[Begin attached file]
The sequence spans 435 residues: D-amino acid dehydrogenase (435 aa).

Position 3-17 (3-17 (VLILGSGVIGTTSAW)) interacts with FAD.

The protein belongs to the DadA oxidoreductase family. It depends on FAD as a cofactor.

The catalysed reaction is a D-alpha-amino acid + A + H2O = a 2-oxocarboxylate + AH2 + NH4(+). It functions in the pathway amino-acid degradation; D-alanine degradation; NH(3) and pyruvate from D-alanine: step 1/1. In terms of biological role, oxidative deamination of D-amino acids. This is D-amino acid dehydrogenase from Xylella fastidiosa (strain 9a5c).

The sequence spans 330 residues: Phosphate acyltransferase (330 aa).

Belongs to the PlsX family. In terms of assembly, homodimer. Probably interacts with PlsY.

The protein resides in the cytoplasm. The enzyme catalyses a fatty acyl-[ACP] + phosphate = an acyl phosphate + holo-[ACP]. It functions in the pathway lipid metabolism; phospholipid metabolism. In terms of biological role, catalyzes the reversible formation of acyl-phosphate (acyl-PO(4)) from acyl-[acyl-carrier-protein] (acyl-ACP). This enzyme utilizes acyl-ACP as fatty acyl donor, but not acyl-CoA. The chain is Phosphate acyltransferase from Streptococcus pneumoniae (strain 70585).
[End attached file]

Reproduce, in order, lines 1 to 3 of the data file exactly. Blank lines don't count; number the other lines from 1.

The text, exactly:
The sequence spans 435 residues: D-amino acid dehydrogenase (435 aa).

Position 3-17 (3-17 (VLILGSGVIGTTSAW)) interacts with FAD.

The protein belongs to the DadA oxidoreductase family. It depends on FAD as a cofactor.